In the round of 16, Leverkusen were drawn against Qarabağ, a rematch from the group stage clash. In the first leg at the Tofiq Bahramov Republican Stadium, Leverkusen drew 2–2, with goals from Florian Wirtz and Patrik Schick. In the second leg, Leverkusen defeated Qarabağ 3–2, with one goal from Jeremie Frimpong and two late goals from Patrik Schick cancelling out goals from Abdellah Zoubir and Juninho to win 5–4 on aggregate and advance to the quarter-finals.

In the quarter-finals, Leverkusen were drawn against English club and reigning Europa Conference League winners West Ham United. In the first leg, Leverkusen produced a 2–0 home win at BayArena, with two late goals coming from Jonas Hofmann and Victor Boniface. In the second leg, the match ended with a 1–1 draw, where despite Michail Antonio opened the scoring early for West Ham, Jeremie Frimpong equalised late on to ensure that the two goal advantage from the first leg was enough for Leverkusen to advance 3–1 on aggregate.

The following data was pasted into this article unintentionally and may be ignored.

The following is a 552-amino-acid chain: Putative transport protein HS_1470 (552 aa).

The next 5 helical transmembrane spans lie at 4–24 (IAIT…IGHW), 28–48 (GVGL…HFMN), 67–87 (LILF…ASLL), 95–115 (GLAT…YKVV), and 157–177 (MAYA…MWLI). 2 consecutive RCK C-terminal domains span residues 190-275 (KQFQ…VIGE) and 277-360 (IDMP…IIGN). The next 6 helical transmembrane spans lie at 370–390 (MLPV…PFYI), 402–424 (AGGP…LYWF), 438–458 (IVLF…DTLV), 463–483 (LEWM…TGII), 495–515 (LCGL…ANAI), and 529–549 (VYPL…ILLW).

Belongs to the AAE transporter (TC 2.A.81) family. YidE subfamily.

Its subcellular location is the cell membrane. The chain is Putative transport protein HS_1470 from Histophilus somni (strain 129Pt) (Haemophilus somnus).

In the semi-finals, Leverkusen were drawn against Italian club Roma, runners-up of the previous edition. In the first leg at the Stadio Olimpico, Leverkusen won 2–0, with goals from Florian Wirtz and Robert Andrich enough for the away team to carry an advantage into the second leg. In the second leg at the BayArena, the hosts came from 2–0 down after 66 minutes, courtesy of a brace from Leandro Paredes, before scoring two goals late on via an own goal from Gianluca Mancini and a 97th minute goal from Josip Stanišić to draw the match 2–2. Leverkusen won 4–2 on aggregate and progressed to the Europa League final, while also setting a new European unbeaten record of 49 successive games, surpassing the Benfica side that was managed between December 1963 and February 1965.

Pre-match

Identity

The original identity of the 2024 UEFA Europa League final was unveiled at the group stage draw on 1 September 2023.

Ambassador

The ambassador for the final was former Irish international John O'Shea who walked onto the pitch with the trophy before the match.

Ticket allocation

From a capacity of 48,000 seats, 36,000 were made available to the fans and the general public, of which both competing team's supporters received an allocation of 12,000 tickets each.